Laura Maylene Walter (02:09):
Thank you, David. Hi, everyone. Welcome to the 2024 Ohioana Book Festival. I'm Laura Maylene Walter, the Ohio Center for the Book Fellow at Cleveland Public Library and host of the Page Count podcast. And now I'm pleased to introduce our authors. Hanif Abdurraqib is a poet, essayist and cultural critic from Columbus, Ohio. He is the author of the poetry collections THE CROWN AIN’T WORTH MUCH and A FORTUNE FOR YOUR DISASTER. His nonfiction titles include GO AHEAD IN THE RAIN: NOTES TO A TRIBE CALLED QUEST, THEY CAN’T KILL US UNTIL THEY KILL US, and A LITTLE DEVIL IN AMERICA: IN PRAISE OF BLACK PERFORMANCE, which was a finalist for the National Book Award and won the 2022 Andrew Carnegie Medal for Excellence. His latest book is THERE’S ALWAYS THIS YEAR: ON BASKETBALL AND ASCENSION, which is about Ohio and basketball and LeBron James and hometown pride and who gets to make it out of a place and who doesn’t, among many other things.

Laura Maylene Walter (03:02):
And Jacqueline Woodson is the author of more than 30 books for young people and adults, including ANOTHER BROOKLYN, RED AT THE BONE, and THE DAY YOU BEGIN. She received a 2023 Guggenheim Foundation Fellowship and a 2023 E. B. White Award, among many other accolades, and was the 2018–2019 National Ambassador for Young People’s Literature. Her memoir BROWN GIRL DREAMING won the National Book Award, the Coretta Scott King Award, a Newbery Honor, and the NAACP Image Award. In 2018, she founded BALDWIN FOR THE ARTS, a residency serving writers, composers, interdisciplinary, and visual artists of the Global Majority. Her most recent book, REMEMBER US, is a middle grade novel set in the Bushwick section of Brooklyn. Can we please give it up for Jacqueline Woodson and Hanif Abdurraqib? <applause> And for the record, I should say I had to leave out a lot of awards and accolades just out of interest of time. But I can tell you that both of our esteemed authors today have won multiple Ohioana Book Awards and also are recipients of the prestigious MacArthur Fellowship. So with that, welcome to the podcast, Jacqueline and Hanif. I'm so excited to chat with you today.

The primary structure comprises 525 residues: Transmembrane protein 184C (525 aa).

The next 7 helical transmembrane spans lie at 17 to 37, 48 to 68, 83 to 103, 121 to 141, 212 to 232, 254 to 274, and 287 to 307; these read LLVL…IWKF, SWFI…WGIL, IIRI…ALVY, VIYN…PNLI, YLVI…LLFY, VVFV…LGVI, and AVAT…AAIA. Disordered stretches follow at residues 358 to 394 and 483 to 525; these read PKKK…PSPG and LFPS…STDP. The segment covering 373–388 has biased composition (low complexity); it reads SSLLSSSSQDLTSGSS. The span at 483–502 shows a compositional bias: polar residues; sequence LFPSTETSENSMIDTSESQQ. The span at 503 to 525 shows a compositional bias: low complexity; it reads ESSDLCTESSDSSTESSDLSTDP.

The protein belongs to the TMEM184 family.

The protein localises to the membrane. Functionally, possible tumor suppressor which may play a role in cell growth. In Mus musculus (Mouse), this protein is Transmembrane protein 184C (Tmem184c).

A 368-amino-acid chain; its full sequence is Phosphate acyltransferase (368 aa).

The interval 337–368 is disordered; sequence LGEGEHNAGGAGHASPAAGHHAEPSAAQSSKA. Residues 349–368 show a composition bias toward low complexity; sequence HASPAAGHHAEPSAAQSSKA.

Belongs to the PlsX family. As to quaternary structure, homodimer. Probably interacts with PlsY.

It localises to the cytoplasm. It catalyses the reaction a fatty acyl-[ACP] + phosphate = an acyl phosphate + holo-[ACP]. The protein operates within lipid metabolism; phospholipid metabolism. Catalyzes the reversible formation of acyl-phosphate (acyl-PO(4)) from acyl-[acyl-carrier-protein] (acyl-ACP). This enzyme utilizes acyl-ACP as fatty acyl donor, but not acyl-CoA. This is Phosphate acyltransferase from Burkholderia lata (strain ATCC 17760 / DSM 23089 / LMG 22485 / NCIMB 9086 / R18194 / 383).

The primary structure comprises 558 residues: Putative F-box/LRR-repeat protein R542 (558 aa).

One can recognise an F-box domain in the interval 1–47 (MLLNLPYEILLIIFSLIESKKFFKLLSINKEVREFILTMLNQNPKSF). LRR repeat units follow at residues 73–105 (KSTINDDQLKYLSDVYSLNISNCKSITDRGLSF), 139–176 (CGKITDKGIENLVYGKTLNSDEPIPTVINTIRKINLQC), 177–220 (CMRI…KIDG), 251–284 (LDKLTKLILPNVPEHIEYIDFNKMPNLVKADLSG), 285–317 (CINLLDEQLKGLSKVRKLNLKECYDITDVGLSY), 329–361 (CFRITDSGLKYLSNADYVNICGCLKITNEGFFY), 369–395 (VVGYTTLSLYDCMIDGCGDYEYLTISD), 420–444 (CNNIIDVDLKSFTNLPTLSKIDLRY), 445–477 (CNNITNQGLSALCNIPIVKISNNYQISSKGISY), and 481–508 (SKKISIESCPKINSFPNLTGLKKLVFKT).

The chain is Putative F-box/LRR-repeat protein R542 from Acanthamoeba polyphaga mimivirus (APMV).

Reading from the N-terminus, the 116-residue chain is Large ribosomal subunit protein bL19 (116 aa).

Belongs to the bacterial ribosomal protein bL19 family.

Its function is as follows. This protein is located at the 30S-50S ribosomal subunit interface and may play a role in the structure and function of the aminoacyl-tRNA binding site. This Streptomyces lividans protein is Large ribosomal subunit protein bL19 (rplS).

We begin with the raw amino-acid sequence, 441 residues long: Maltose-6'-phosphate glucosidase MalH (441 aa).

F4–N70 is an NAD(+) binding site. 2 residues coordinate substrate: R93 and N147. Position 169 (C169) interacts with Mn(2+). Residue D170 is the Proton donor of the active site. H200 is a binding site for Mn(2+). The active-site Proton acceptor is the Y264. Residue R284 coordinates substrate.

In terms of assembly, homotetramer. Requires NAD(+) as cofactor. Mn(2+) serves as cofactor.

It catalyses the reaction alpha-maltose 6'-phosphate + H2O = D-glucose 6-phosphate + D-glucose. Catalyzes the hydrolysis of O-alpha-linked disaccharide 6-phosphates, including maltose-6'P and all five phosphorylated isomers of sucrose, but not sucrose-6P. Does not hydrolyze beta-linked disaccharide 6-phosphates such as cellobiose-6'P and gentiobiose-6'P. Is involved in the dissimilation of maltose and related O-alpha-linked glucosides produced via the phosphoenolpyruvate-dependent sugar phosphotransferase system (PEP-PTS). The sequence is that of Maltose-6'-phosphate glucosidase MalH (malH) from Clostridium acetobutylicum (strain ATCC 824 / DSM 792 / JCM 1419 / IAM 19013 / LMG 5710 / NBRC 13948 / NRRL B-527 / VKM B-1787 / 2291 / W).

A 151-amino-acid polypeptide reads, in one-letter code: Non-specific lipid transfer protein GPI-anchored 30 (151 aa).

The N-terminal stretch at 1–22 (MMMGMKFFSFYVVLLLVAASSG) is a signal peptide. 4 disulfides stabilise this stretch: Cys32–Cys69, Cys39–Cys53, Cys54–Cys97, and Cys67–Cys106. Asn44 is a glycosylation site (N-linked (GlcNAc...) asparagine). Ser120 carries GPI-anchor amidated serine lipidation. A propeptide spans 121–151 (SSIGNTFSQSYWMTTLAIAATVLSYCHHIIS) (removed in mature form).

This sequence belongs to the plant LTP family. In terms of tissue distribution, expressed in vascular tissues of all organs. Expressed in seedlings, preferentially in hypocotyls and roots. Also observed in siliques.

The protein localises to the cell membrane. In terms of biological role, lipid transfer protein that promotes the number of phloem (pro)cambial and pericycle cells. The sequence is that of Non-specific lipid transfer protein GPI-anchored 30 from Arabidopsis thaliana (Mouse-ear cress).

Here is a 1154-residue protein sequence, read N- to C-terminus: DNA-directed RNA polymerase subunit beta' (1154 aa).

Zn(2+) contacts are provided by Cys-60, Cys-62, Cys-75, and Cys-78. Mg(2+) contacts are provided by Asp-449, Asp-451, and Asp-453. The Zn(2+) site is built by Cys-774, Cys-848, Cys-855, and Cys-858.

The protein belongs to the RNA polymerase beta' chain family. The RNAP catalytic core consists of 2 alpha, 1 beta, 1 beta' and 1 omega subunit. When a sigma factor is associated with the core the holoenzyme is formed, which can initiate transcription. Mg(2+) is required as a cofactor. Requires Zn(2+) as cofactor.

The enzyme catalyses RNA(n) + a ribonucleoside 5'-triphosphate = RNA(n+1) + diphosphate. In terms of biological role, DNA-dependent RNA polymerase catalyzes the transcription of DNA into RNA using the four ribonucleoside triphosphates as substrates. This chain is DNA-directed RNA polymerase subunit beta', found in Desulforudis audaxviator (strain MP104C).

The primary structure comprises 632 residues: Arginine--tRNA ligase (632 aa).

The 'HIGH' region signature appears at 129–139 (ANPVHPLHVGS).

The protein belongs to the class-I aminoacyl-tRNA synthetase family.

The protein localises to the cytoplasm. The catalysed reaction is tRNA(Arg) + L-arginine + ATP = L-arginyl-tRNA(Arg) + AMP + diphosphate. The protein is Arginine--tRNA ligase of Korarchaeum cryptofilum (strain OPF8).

Hanif Abdurraqib (04:09):
Thank you.

Jacqueline Woodson (04:09):
Thank you. Nice to be here.

Hanif Abdurraqib (04:11):
Good to be here. Also, David said all that stuff and didn't say this is his last year. Yeah. So show some love to David for putting this on for so long.

Laura Maylene Walter (04:21):
David Weaver is retiring this year and we are going to miss you so much and glad to share this last festival with you. All right, so your two latest books that we're here to discuss today, they are honestly quite different books. Jacqueline's book is middle grade fiction and Hanif's nonfiction for adults. But I think there's a lot we can talk about in terms of writing and art making and structure and the creative process. Both of the books do have as a connecting tissue basketball at the heart of them. So for those in the audience and our listeners who haven't yet had the chance to read your books, can you please each give a brief overview of your book? And I'm curious how for you, basketball was embedded in the original conception of the book.

Jacqueline Woodson (05:05):